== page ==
• culpable conduct;
  • a defect in a product or its design; or
  • a need for a warning or instruction.

But the court may admit this evidence for another purpose, such as impeachment or — if disputed — proving ownership, control, or the feasibility of precautionary measures.

Lawyers refer to this in shorthand as “subsequent remedial measures,” even though that phrase is no longer in the Rule itself. As the notes to Rule 407 say, the primary purpose of the Rule is to further “a social policy of encouraging people to take, or at least not discouraging them from taking, steps in furtherance of added safety.” The notes also say that Rule 407 is limited in its application: “Exclusion is called for only when the evidence of subsequent remedial measures is offered as proof of negligence or culpable conduct.” I.e., even if something a defendant did qualifies as a “subsequent remedial measure,” plaintiffs can still introduce it as evidence at trial to prove issues like notice, control, and causation.

In every drug injury case I’ve seen, the drug makers argue that every change to a drug’s warning label is a “subsequent remedial measure,” and so Rule 407 always prevents plaintiffs from showing those updated warning labels to the jury, regardless of circumstances. Here’s the defense lawyers at Drug & Device Law arguing exactly that. I don’t give too much stock to any of their three arguments, because I think they miss the point: the updated warning labels are undeniably relevant to a host of issues other than proving “negligence, culpable conduct, a defect in a product or its design, or a need for a warning or instruction.”

Truth is, drug injury plaintiffs aren’t the ones who bring the FDA warning labels into these cases, drug companies are. And they beat the issue to death. You can’t go ten minutes in a drug injury trial without a defense lawyer referencing the FDA’s approval of the warning label, or claiming that the drug manufacturer had no power to modify the warning label without FDA approval.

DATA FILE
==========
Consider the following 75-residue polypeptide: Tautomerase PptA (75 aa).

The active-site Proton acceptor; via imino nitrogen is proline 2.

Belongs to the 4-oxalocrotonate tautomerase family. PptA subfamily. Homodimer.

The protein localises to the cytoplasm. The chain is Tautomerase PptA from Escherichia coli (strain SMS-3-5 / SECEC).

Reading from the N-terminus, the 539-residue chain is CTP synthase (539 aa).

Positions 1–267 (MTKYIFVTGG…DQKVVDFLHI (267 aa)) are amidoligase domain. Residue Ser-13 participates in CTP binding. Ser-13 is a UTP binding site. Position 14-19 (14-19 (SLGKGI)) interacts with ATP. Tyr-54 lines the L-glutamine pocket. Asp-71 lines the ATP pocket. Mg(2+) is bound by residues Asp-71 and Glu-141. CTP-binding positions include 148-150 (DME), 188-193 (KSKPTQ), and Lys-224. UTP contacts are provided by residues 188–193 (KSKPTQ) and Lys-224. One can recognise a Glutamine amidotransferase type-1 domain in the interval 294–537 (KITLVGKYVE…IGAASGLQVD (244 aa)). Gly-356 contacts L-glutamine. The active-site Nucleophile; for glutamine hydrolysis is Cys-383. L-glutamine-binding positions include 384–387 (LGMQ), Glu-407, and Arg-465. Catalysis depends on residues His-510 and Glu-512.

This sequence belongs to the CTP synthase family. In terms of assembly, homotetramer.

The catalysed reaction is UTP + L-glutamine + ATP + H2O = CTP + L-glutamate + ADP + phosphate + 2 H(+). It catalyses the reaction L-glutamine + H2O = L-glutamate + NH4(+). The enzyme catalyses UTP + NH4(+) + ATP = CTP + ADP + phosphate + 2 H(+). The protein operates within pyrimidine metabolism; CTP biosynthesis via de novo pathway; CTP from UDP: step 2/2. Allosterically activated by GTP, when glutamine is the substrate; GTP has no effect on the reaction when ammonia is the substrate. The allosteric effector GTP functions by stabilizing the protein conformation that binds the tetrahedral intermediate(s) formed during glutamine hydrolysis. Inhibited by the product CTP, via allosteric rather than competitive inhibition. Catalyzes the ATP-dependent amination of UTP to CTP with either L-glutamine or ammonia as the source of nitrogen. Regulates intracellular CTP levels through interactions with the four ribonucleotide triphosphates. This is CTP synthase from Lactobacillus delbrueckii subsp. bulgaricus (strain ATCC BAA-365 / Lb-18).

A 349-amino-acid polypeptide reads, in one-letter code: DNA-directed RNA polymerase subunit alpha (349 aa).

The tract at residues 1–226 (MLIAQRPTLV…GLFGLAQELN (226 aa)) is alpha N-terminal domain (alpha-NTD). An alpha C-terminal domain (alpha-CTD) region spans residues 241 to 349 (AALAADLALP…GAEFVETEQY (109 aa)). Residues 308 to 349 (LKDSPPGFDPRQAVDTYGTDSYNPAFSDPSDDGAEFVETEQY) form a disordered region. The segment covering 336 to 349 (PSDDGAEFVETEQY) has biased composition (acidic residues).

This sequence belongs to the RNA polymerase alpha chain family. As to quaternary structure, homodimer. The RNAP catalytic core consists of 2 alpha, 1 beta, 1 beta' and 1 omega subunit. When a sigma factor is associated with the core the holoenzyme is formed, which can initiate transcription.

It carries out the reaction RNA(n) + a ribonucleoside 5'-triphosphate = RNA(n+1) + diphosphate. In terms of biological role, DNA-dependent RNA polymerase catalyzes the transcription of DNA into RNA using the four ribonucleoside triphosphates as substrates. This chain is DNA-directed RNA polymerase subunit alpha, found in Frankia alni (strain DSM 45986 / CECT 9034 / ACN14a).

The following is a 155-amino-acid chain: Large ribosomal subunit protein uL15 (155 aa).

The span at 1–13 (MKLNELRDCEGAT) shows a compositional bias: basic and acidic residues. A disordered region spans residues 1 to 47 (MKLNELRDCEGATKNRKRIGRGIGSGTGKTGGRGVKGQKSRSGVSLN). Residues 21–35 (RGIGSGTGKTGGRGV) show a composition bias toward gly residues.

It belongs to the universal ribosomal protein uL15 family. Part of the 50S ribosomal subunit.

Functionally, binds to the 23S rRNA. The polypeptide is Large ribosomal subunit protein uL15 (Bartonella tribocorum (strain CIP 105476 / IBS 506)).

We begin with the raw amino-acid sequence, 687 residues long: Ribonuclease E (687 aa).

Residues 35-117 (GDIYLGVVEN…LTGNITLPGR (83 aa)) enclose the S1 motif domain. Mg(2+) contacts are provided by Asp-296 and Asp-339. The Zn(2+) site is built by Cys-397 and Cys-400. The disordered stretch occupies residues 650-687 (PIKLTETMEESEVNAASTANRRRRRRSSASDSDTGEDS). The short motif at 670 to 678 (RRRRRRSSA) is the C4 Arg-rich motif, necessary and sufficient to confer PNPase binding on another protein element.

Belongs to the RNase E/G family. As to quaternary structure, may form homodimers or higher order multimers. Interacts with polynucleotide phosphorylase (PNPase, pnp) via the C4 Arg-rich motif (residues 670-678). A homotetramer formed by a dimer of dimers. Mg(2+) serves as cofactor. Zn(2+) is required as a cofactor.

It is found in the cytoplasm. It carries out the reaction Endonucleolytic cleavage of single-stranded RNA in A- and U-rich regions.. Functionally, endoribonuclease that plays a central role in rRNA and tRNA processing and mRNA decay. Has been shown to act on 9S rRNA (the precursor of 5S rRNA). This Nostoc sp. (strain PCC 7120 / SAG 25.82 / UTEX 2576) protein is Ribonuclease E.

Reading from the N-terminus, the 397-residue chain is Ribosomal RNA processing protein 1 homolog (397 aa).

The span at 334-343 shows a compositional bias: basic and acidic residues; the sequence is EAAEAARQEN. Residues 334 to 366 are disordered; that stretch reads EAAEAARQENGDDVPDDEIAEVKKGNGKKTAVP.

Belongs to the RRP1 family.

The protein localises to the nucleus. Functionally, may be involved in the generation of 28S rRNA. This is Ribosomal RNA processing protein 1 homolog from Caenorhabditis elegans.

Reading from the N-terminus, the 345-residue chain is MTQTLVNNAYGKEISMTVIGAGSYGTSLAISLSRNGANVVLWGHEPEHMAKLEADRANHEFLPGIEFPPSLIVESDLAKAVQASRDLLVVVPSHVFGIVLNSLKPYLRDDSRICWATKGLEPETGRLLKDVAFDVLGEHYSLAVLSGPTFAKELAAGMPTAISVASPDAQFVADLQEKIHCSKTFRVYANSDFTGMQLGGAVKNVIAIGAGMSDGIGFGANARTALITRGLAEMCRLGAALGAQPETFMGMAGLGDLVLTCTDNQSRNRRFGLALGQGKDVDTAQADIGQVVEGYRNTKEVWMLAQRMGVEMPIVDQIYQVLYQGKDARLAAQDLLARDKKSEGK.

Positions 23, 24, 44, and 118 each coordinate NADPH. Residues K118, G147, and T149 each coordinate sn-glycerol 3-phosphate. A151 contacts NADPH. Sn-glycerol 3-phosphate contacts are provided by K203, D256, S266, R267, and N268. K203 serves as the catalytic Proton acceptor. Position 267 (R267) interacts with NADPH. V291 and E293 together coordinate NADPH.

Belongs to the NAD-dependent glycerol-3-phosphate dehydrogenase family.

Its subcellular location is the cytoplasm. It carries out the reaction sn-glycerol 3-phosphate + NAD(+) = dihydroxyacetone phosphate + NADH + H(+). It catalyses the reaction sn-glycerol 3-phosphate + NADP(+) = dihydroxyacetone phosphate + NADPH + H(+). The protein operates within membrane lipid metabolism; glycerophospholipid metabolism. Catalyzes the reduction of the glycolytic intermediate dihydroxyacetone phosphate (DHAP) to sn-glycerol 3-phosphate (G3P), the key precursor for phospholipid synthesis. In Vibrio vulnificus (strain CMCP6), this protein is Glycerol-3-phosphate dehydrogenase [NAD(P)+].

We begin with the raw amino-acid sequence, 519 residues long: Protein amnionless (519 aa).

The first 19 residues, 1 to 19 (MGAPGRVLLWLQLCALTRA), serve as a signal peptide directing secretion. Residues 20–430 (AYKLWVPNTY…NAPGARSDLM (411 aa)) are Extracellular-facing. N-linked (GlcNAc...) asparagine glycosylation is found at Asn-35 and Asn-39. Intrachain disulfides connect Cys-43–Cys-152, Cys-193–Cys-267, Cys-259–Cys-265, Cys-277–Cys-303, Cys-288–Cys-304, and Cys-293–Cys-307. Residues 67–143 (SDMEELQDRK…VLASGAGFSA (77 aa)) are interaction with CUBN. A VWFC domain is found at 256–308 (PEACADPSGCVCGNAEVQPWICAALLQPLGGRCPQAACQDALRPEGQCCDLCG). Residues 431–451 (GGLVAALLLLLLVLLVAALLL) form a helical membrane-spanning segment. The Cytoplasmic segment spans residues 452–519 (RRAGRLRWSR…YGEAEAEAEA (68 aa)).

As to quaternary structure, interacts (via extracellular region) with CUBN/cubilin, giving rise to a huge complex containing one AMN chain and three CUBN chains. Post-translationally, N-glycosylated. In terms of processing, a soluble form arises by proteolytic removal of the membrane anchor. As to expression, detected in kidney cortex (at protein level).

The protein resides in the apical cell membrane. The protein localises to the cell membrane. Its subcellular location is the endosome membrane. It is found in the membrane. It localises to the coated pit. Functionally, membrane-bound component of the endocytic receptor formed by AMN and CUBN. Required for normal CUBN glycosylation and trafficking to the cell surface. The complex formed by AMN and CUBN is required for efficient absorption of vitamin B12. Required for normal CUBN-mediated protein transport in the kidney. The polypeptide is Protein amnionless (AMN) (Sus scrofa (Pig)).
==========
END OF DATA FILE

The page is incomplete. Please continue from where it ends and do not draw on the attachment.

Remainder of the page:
Judge Laplante saw through the drug companies’ shell games and got it exactly right in Bartlett v. Mut. Pharm. Co., 2010 DNH 131,  2010 U.S. Dist. LEXIS 111259 (D.N.H. 2010):

Given that Mutual intends to use the FDA’s approval of Sulindac’s label as evidence of the label’s adequacy (which is an element of Mutual’s ‘comment k’ defense, see Bartlett, 731 F. Supp. 2d 135, 2010 DNH 112, at 25-26 (discussing Restatement (Second) of Torts § 402A, cmt. k (1965))), this court does not consider it unfairly prejudicial for Bartlett to counter with evidence that the FDA changed that label less than two years later, especially to the extent that the FDA relied on information available to Mutual at the time of Bartlett’s prescription. One might even argue that it would be unfairly prejudicial to prevent Bartlett from responding in kind.

I previously discussed Restatement of Torts 402A Comment k. You don’t have to look far to find a drug company claiming FDA approval is the end-all, be-all of the case. Take a look again at my list of the most unfair prescription drug and medical device opinions of last year, and look at #8, Dobbs v. Wyeth Pharmaceuticals, 797 F. Supp.2d 1264 (W.D. Okla. 2011). It was an Effexor suicide case, and the court dismissed the plaintiff’s claims entirely because it concluded as a matter of law that the FDA would have rejected the warning label proposed by the plaintiffs.

What’s good for the goose is good for the gander: if defendants can make the whole trial about FDA approval of their warning labels, then plaintiffs should be able to rebut that argument by showing how the FDA eventually mandated a strong warning label — just like what just happened with Propecia and Yasmin / Yaz.

Moreover, considering how defendants routinely also deny their drugs caused the plaintiffs’ injuries, plaintiffs should be able to tell the jury that the defendants and the FDA both agree that the drugs can indeed cause those injuries.

Excluding the labeling changes wouldn’t be bad news for the 60 or so Propecia plaintiffs and the over 11,000 Yaz / Yazmin / Ocella plaintiffs — because their claims are already in my humble opinion quite strong — but the plaintiffs’ lawyers would certainly prefer to introduce at trial evidence that the drug company eventually conceded the exact risk the plaintiffs are suing over, and now do indeed warn their consumers about it.